' Symple TJiomc must dye, to sett vp crewell Henry.' * At
his dethe he wyshed his brother to be of his relygyon,
and that, if he had hys lyvynge, he trysted he wold pay
his dettes and helpe his chyldren and servantes. He dyd
not here either pray for the Queene's Majestie, nor even
wyshed her well, nor yet wold confesse he had offendyd
Her Majestie, whereat many was oftendyd and thoyght
he had no deutyfull consideration of her Ma tIe ; and
on the other syde, the styf-neckyd papystes rejoyed
moche of his stedfastnes in their crede of popyshe
relygyon." 2

The Earl's head was set on a high pole above Mickle-
gate Bar, 3 but his body was saved from the indignity

1 Thomas Wright, in his Queen Elizabeth and Her Times (vol. i. p.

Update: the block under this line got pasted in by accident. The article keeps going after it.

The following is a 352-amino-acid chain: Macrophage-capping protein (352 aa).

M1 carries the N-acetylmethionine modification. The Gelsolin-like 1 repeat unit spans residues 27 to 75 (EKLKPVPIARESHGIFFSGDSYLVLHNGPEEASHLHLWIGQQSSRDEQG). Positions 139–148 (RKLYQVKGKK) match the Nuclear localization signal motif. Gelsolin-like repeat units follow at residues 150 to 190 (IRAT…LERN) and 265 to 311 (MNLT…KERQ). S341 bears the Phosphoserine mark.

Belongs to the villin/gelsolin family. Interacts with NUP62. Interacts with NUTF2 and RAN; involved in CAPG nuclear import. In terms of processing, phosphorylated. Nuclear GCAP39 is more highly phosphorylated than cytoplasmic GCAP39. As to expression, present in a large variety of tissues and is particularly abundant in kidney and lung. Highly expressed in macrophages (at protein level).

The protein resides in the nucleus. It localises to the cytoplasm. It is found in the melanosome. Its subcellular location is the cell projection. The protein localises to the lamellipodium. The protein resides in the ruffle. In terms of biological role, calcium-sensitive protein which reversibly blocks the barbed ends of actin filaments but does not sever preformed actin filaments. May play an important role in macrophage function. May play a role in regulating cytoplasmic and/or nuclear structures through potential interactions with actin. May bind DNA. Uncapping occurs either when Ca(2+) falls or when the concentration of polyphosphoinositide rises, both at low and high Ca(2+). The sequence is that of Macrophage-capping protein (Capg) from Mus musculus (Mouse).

439), following some of the old historians, makes the Earl say not
" cruel Henry" but " cruel Heresy." This version is also given in a
popular work, Knight's Pictorial History of England (London, 1847).
Other writers make the Earl describe his brother as " cunning " Henry,
perhaps the more appropriate term, besides conveying antethetic point ;
but the report of the sheriff who superintended the execution may be
assumed to be the more accurate.

2 Cott. MSS. Calig. C. iii. Fol. 394. Oldmixon says that the Earl
was "very obstinate in his last speeches and moments. He asserted
the Pope's supremacy, denied subjection to the queen, his lawful sovran,
and affirmed the nation to be in a schysm, or rather heresy, for he
called all her leige subjects heretycks." The Spanish Ambassador re-
ported to his Government that the Earl had said upon the scaffold that
if he had a thousand lives he would give them all for the Catholic faith
in which he died. — Apimtamientos para la historia del Key, Don Felipt
Segundo de Espana, p. 128,

3 According to popular rumour the head had been removed during the